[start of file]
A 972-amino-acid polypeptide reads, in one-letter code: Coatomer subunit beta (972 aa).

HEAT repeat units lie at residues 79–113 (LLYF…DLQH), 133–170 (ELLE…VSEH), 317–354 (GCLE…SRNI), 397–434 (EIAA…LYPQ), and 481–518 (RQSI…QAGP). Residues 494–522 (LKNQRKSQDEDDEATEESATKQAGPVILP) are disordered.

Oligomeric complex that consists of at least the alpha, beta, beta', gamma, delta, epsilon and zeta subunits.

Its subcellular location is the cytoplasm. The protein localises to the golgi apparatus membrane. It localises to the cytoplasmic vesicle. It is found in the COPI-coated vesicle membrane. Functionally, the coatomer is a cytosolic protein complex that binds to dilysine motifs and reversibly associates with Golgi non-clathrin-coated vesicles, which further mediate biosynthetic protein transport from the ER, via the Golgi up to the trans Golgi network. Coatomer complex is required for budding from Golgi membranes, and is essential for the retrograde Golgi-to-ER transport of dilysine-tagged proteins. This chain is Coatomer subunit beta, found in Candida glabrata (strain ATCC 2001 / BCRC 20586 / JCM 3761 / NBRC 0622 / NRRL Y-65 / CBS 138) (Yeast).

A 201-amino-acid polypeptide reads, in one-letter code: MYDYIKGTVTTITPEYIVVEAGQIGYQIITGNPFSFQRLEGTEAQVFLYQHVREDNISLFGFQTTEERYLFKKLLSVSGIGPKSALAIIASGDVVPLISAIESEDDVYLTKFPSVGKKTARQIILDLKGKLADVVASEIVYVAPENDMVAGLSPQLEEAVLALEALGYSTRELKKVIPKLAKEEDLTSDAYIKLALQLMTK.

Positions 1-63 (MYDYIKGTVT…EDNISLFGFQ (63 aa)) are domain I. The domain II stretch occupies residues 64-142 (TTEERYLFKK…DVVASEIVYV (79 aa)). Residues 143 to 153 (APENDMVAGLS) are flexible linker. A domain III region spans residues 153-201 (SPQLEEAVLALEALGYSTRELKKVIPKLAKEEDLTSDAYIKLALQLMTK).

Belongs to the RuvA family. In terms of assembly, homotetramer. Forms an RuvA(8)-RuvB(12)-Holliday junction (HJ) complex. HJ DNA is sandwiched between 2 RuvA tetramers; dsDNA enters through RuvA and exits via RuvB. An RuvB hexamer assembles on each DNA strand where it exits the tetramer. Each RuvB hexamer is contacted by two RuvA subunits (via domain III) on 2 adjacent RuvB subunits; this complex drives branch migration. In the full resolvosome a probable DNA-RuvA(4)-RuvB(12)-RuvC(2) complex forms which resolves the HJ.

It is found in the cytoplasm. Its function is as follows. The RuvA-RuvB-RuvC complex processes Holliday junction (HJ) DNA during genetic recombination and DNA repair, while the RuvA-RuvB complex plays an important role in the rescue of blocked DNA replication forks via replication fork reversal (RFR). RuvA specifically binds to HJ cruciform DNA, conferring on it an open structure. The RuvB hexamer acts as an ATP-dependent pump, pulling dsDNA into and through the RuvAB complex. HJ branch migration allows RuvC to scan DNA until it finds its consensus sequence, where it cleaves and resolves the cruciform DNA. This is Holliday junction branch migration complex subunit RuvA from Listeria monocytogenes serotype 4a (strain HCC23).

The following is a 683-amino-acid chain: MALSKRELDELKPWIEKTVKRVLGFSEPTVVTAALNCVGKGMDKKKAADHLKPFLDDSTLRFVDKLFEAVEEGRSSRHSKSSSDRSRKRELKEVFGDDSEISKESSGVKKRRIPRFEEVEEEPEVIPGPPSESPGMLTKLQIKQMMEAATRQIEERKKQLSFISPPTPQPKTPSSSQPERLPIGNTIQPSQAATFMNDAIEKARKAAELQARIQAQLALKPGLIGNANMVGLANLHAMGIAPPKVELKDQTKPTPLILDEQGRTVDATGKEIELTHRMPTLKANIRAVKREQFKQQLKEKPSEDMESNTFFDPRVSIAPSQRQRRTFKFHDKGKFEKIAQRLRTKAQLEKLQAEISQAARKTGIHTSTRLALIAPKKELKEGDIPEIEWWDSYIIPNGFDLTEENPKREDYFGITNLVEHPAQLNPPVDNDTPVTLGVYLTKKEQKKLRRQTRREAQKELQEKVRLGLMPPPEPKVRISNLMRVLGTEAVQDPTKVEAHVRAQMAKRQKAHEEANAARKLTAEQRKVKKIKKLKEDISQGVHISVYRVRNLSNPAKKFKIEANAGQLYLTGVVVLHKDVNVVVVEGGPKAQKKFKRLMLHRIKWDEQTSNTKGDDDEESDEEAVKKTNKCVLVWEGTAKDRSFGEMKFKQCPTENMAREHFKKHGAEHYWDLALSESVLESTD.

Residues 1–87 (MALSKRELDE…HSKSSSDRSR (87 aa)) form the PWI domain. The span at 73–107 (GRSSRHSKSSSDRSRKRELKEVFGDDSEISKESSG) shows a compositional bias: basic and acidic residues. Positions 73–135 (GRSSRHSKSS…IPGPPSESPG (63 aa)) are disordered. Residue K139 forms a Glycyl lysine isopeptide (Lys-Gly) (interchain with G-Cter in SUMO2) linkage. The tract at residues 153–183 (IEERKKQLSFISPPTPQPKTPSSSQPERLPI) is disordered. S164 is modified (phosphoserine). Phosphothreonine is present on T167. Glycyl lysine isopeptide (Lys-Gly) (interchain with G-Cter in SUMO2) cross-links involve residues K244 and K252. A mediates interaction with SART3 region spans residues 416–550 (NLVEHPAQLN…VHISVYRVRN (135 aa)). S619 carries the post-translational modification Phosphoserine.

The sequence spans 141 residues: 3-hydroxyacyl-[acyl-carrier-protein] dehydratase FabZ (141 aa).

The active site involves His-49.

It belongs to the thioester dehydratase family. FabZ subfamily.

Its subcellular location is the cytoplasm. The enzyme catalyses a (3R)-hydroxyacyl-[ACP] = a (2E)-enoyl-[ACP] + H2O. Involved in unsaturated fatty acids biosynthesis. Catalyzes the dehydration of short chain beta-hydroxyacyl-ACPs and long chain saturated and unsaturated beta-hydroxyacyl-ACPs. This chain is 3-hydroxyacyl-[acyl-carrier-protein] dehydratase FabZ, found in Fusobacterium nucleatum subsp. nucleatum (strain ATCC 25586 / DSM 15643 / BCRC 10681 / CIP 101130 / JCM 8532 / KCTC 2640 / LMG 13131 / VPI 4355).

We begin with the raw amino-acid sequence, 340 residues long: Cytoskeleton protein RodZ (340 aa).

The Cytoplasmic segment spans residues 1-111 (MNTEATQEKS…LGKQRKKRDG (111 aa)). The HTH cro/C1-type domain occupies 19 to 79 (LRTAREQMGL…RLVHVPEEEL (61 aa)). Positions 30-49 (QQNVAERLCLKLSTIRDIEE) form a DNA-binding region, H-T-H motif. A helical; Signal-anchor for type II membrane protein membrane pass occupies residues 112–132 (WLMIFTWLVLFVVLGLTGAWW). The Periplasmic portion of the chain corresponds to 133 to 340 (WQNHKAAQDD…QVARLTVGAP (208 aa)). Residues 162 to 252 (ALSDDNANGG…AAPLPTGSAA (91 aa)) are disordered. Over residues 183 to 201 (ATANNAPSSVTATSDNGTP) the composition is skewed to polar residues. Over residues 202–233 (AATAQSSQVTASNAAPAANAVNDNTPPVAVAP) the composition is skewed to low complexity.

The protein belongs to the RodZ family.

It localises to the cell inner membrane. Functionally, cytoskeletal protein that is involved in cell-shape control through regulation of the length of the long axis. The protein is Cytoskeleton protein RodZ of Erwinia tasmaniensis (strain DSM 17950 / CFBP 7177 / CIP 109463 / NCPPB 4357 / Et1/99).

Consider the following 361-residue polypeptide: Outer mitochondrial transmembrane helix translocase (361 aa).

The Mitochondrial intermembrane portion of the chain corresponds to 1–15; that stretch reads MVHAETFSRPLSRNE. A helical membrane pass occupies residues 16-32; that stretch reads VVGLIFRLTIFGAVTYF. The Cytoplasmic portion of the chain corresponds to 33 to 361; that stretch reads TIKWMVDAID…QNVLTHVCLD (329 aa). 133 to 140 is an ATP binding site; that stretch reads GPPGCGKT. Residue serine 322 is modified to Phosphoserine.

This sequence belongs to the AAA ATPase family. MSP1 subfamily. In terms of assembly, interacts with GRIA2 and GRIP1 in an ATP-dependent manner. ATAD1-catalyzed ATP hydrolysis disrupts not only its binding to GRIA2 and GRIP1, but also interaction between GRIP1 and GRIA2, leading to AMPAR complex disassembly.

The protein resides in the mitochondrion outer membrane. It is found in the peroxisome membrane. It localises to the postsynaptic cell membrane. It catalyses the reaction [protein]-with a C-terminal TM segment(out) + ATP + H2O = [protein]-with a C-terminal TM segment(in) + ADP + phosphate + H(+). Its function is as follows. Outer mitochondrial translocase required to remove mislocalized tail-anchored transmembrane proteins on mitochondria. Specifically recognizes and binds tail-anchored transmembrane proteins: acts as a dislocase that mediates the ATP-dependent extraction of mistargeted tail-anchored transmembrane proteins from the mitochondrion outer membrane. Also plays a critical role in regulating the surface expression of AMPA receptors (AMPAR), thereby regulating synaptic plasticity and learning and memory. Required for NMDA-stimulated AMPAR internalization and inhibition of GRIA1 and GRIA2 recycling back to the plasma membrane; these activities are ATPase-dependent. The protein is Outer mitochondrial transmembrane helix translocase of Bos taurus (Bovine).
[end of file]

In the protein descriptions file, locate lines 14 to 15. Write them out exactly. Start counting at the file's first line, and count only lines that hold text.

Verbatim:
Its subcellular location is the cytoplasm. The enzyme catalyses a (3R)-hydroxyacyl-[ACP] = a (2E)-enoyl-[ACP] + H2O. Involved in unsaturated fatty acids biosynthesis. Catalyzes the dehydration of short chain beta-hydroxyacyl-ACPs and long chain saturated and unsaturated beta-hydroxyacyl-ACPs. This chain is 3-hydroxyacyl-[acyl-carrier-protein] dehydratase FabZ, found in Fusobacterium nucleatum subsp. nucleatum (strain ATCC 25586 / DSM 15643 / BCRC 10681 / CIP 101130 / JCM 8532 / KCTC 2640 / LMG 13131 / VPI 4355).

We begin with the raw amino-acid sequence, 340 residues long: Cytoskeleton protein RodZ (340 aa).